Homepage Round-Up: FDA Approves New Migraine Therapy, E-Cigs Linked to Respiratory Disease; and More

Here are the top stories covered by DocWire News this week in the Homepage section. In this week’s edition of the round-up: the FDA approves a new migraine drug; e-cig use is linked to respiratory disease; gender-tailored methods could mitigate the effects of opioid abuse; and cell phone use may be connected to medical errors.

This week, the U.S. Food and Drug Administration (FDA) approved Ubrelvry (ubrogepant) tablets for the immediate treatment of migraine with or without aura in adults. According to the FDA, this marks the first drug in the class of oral calcitonin gene-related peptide receptor antagonists approved for the acute treatment of migraine. “Migraine is an often disabling condition that affects an estimated 37 million people in the U.S.,” said Billy Dunn, M.D., acting director of the Office of Neuroscience in the FDA’s Center for Drug Evaluation and Research in a press release. “Ubrelvy represents an important new option for the acute treatment of migraine in adults, as it is the first drug in its class approved for this indication. The FDA is pleased to approve a novel treatment for patients suffering from migraine and will continue to work with stakeholders to promote the development of new safe and effective migraine therapies.”

Electronic cigarette (e-cig) use is associated with an increased risk of respiratory disease, according to a study which appeared in the American Journal of Preventative Medicine. The authors wrote that: “Although switching from combustible tobacco, including cigarettes, to e-cigarettes theoretically could reduce the risk of developing respiratory disease, current evidence indicates a high prevalence of dual use, which is associated with increased risk beyond combustible tobacco use. In addition, for most smokers, using an e-cigarette is associated with lower odds of successfully quitting smoking. cigarettes should not be recommended.”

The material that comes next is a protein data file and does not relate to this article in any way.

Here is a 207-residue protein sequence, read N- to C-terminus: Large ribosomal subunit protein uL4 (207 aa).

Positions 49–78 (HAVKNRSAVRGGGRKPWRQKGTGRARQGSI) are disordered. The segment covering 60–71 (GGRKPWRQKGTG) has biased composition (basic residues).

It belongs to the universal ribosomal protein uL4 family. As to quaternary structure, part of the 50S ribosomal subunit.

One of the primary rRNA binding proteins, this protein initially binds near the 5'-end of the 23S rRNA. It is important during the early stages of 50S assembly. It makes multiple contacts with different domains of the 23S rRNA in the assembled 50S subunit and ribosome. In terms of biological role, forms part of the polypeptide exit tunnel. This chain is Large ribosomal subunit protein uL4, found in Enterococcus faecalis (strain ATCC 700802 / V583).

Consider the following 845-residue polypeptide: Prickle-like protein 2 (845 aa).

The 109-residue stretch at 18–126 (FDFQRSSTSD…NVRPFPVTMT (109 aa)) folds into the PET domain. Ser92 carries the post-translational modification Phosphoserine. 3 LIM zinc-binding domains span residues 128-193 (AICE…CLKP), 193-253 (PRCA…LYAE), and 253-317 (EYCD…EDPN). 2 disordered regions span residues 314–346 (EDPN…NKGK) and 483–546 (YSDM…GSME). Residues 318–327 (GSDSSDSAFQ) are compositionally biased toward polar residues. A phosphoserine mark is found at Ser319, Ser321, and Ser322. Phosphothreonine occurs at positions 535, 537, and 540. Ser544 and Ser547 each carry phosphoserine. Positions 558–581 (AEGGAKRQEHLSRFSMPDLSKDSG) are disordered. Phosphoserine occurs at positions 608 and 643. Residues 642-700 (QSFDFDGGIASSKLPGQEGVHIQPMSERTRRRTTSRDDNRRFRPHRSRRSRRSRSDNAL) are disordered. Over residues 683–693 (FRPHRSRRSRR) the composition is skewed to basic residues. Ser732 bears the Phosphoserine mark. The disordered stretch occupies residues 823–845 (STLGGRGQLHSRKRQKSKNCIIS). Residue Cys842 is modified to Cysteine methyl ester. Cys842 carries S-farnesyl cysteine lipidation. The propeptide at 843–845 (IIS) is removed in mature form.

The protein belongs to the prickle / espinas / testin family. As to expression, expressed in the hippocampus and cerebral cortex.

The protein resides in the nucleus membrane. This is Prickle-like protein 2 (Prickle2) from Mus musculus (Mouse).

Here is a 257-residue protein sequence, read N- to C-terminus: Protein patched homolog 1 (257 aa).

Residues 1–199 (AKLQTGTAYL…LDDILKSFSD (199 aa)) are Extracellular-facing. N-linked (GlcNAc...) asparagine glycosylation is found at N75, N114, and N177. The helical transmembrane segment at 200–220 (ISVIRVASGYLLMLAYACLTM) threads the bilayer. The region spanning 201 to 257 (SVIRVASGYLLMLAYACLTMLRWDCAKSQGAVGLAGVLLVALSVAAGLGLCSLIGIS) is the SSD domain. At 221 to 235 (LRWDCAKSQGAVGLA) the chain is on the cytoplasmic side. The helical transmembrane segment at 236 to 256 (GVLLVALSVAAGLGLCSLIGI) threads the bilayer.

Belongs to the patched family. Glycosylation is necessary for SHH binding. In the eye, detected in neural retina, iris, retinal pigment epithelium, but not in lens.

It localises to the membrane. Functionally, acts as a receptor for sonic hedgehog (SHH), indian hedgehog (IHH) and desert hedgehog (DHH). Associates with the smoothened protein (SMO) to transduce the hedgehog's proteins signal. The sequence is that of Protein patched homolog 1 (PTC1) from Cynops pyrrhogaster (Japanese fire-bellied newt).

Gender-tailored methods that address the adverse childhood experiences (ACE) could mitigate the effects of opioid use disorder, according to the findings of a study published in the journal Addictive Behaviors. In this study, researchers assessed 2012–13 nationally-representative data from 388 women and 390 men with opioid use disorder. The results of the study showed that women with opioid use disorder were more likely than men to have comorbid mood or anxiety disorders, and less likely to have conduct disorders.

Nurses in the pediatric intensive care unit (PICU) are susceptible to making medical errors when interrupted by incoming cell phone calls, according to a study published in JAMA Pediatrics. The researchers wrote of this study that: “This study’s findings suggest that, although communication-related interruptions cannot be eliminated, interventions to reduce the frequency and adverse consequences of interruptions should include consideration of time of day, nurse experience, nurse to patient ratio, and level of patient care required.”